What parents should know about college life


Whether this is your first time or your fifth time, sending a child to college can be a lot to process. Things are always changing, and it can be difficult not to obsess about what to expect while your kid is off on their own, learning and growing in a new environment. Given her own experience, Cindi Farmer, director of strategic communications at Arizona State University and mother of four daughters, opens up what she thinks parents should know about sending their kids to college.

Expectations vs. experiences

One of the key things to remember is that expectations might differ from reality. When I sent my first daughter to college, I wish I had known how different all of their experiences would be, and I wish I had known to trust that. It can be tempting to micromanage your child’s college journey. But at the end of the day, we design our own experiences, and college is where your child starts designing theirs. Sometimes their plans and dreams don’t necessarily align with yours. The college life they’re dreaming of may be different than the life you had in mind for them. It’s important to let them experience what they want and how they want. Sometimes that requires compromise. 

My first daughter, for example, chose not to live on campus. I worried that she would miss out on the community and people skills that come from living in residence halls, but she joined student organizations to stay involved and connected. That lifestyle fit her needs better than the traditional first-year experience, whereas my other daughters lived on campus for their first years and loved it. Nobody has exactly the same journey, and that’s something to be excited for, not nervous about.

Another example of different student journeys is the idea of working while in college. While the desire and motivation varies by individual, holding down a job while keeping up with studies definitely requires some extra time management skills. One of my daughters worked full time while going to school, and while she was very busy, she became financially independent faster than her sisters. Another daughter of mine was more involved with clubs and nonprofits, so she didn’t have as much time to work and needed more financial assistance, but it was a worthwhile investment in her growth as a person. 

When your child is still at home and in high school, it’s easy to get used to their presence, which means it’s that much easier to miss them while they’re gone. They’re another person to talk to — another source of warm, familiar and consistent interaction, and you’ve had them close by for their entire lives. It totally makes sense if you’re struggling to adjust to that absence.

They are not alone

It’s important to keep in mind that there are many support resources available to your student. Trust that they are cared for and supported by their college. Universities are aware that the transition from high school to college can be drastic, so there are people waiting to help your student every step of the way through their journey. And not only will they be supported by academic advisors, community assistants, professors, sponsors, counselors and more, but also by other students. A major skill students learn while in college is how to take care of one another and their community, so your child will never be without help or guidance.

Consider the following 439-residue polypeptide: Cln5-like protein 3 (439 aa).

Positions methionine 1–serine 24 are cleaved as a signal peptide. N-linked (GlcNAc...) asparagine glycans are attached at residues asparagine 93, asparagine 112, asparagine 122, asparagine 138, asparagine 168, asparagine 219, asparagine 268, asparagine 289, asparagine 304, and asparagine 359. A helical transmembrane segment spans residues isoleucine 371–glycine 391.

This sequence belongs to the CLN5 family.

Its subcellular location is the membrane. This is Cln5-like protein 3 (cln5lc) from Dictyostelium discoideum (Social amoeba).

Trust your child

Keep an open line of communication with your student when it comes to visits, phone calls and FaceTime dates. Ask them how often they want you to call or visit. Your child is going to be really busy their first semester — try not to guilt your student into reaching out to you or calling you. Text them, or maybe set an “appointment” with them to catch up. Maybe you can find some time to talk every Sunday night, or FaceTime while they’re between classes during the week.

Pro tip: it helps if you don’t constantly remind them how much you love and miss them, although it can be hard to resist that urge. The truth is they love and miss you, too. But they’re in a totally unfamiliar phase of their life right now. There’s a lot going on and they’re busy keeping up with class, homework, exams, friends, appointments, their health, clubs, work and everything else. They have a lot on their plate. Be mindful of that and they will come to you. And, of course, most universities help facilitate family time with Family Weekend, so your student can show you around campus and update you on their life. If you maintain an open, trusting relationship with your student, they’ll share their stories and what they’re learning. 

Just remember to trust them. Trust how you raised them, and trust that if they do something you don’t necessarily agree with, or something you might consider a mistake, they’ll figure it out with the life skills you’ve instilled in them and the life skills they’re learning in college. Trust that things will be okay. 


Contributor Cindi Farmer, director of strategic communications at Arizona State University and mother of four daughters